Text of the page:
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What do you feel the moment you exceed Residual Volume in a deep dive? What after the dive?

xristos

Well-Known Member
Sep 5, 2013
102
29
68
Greece
Residual Volume is exceeded on full inhale dives at ~30 meters 100ft give or take and could change through years of diving.

Personally I have dives when I won't feel anything particularly uncomfortable and times when it feels like if I proceed deeper I will get crushed by pressure bearing on the thorax. I have at times pushed this barrier and did blissful dives. Sometimes I get pressure contractions that feel scary(especially if I forgot to charge a mouthfill earlier).

After the dives I feel either fine or tightness in breath and inability to breath deep. Doing so anyways is painful and makes me cough. Diving further that day is knocking on the door of danger since even 5m hurt. Swimming back to shore is hard because of these circumstances.

Now once 24h have passed the acute symptoms subside and I feel almost normal although not quite.

I do this post as answer to Vincent because I think my answer to his question in this post https://forums.deeperblue.com/threa...-during-training-sessions.116779/#post-991633 is not decent and to add more information on the topic sharing this article:

https://err.ersjournals.com/content/25/142/506

Upon reading a sentence got my attention, "Respiratory symptoms have been reported in almost 25% of breath-hold divers after repetitive diving sessions."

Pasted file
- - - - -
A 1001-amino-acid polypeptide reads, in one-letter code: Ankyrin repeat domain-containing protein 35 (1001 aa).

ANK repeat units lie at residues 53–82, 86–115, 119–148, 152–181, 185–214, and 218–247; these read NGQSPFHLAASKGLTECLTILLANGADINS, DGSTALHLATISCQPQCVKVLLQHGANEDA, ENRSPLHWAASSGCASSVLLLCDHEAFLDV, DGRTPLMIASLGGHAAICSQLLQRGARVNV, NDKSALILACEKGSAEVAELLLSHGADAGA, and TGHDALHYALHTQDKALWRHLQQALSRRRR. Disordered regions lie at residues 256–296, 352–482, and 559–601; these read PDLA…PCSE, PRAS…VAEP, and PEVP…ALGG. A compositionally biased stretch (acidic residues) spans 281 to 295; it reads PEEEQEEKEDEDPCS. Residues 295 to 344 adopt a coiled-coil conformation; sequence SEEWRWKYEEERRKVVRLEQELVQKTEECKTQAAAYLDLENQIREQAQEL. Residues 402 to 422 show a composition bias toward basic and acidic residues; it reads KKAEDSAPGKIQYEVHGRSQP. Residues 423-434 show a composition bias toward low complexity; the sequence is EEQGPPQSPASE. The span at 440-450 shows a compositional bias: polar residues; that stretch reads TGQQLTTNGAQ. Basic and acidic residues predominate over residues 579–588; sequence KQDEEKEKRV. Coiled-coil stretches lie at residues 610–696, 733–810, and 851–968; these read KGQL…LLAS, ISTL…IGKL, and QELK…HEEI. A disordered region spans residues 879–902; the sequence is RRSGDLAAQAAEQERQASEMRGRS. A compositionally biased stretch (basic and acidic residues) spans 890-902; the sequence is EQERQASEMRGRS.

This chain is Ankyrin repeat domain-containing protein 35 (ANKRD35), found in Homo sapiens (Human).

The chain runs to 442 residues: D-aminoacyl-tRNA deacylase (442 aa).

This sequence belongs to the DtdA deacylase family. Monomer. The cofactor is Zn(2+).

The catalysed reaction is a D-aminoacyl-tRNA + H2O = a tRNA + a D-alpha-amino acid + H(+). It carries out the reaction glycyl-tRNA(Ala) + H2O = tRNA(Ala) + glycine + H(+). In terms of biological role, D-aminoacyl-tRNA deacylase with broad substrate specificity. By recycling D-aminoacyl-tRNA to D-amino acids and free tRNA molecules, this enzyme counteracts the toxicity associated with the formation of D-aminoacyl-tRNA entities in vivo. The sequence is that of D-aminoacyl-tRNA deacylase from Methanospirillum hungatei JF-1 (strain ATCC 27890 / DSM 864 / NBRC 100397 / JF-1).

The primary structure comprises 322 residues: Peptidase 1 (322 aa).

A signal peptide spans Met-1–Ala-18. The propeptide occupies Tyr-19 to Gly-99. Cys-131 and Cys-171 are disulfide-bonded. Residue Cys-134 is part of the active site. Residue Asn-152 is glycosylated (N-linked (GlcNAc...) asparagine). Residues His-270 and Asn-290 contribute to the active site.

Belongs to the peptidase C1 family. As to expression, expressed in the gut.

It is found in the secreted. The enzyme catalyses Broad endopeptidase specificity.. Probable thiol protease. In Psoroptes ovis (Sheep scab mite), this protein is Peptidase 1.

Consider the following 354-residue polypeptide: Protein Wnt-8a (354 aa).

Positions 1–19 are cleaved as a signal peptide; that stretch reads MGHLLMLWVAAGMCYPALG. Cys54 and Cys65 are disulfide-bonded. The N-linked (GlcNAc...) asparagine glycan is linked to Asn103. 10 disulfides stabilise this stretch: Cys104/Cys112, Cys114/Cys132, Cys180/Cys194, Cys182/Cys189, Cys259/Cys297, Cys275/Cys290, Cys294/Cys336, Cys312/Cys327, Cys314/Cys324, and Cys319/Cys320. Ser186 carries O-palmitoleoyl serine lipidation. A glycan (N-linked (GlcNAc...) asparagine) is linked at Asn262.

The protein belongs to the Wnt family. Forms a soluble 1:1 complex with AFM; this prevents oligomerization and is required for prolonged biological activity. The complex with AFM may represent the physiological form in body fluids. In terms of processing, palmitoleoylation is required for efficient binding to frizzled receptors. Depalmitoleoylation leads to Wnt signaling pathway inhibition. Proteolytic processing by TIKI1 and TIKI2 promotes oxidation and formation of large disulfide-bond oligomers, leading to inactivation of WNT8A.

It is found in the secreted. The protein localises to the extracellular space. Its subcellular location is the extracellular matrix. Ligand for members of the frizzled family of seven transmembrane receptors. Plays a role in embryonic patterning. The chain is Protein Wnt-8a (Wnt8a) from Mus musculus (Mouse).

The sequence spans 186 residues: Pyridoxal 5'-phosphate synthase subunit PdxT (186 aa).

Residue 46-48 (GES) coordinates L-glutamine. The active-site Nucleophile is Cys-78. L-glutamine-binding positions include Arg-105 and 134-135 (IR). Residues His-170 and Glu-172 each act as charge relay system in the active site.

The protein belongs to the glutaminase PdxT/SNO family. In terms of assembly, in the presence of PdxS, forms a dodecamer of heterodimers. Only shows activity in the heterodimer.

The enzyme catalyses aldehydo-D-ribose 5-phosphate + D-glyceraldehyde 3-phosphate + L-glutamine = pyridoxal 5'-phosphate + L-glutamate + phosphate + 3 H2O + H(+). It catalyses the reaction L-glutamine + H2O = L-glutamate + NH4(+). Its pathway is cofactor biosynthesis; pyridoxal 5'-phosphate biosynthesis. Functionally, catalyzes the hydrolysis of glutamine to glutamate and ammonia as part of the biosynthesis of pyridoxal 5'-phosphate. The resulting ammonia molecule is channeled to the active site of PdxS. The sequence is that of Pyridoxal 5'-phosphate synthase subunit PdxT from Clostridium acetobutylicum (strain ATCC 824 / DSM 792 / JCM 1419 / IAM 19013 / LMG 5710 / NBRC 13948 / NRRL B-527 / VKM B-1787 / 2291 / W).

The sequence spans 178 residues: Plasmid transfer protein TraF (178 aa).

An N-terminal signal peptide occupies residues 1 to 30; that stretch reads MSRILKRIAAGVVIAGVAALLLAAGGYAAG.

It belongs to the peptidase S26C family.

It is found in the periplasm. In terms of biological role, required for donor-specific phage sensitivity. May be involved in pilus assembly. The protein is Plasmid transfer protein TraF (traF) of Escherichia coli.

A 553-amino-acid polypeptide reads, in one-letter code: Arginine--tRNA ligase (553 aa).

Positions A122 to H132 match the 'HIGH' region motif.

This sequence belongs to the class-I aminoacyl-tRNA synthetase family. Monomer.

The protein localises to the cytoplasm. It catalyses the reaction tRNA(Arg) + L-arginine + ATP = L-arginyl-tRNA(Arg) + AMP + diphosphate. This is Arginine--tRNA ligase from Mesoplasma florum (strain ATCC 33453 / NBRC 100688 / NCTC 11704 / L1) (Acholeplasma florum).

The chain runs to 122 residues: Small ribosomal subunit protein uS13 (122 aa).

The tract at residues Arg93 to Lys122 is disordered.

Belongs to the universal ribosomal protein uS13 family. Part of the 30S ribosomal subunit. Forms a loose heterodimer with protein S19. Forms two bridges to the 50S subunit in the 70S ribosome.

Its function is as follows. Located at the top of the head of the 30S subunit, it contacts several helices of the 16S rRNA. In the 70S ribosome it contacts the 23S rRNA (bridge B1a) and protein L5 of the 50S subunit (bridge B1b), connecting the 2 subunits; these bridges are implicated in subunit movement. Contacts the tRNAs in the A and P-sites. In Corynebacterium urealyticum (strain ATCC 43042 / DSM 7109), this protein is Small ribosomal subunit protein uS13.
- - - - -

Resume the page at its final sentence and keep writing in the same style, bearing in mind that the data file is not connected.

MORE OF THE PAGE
So this means diving 2-3 or more days in a row? Is this statistic representative of the forum divers?

Also in the article:
"As mentioned earlier, during field diving a redistribution of blood occurs from the periphery towards the intrathoracic vascular compartment. This effect is present during mere head-out immersion, but becomes more pronounced during deep diving. At great depths transthoracic pressure becomes progressively negative, drawing the blood from the periphery into the thorax, on occasion resulting in a blood shift up to 1500 mL [52]. Pulmonary capillaries protrude into the alveolar spaces, replacing air, thus resulting in a decrease of RV and extension of the depth limit. However, this feature further enhances the risk of alveolar haemorrhage by causing the pulmonary capillary pressure to rise [12]."

So exhaling before resurfacing will save us from injury or is the blood drawn in the lung on the descent getting out of it as we ascend?
I believed that exhaling before surfacing was essential only when packing and that speed of ascent and descent didn't really matter but the article makes me think otherwise. What is your opinion/experience?

I prompt you to read the whole article.
 
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xristos

xristos

Well-Known Member
Sep 5, 2013
102
29
68
Greece
So does ascent - descent rate play part in lung injuries, in practice. Eg in normal ranges 0.6-1.3 m/s full lung dives will there be a difference?

Reviewing information on Google it seems that descent and ascent speed play a role in lung squeeze.
Aida instructor on the other hand suggested these are examples of internet misinformation(people who confuse scuba with freediving) and is dangerous.
 
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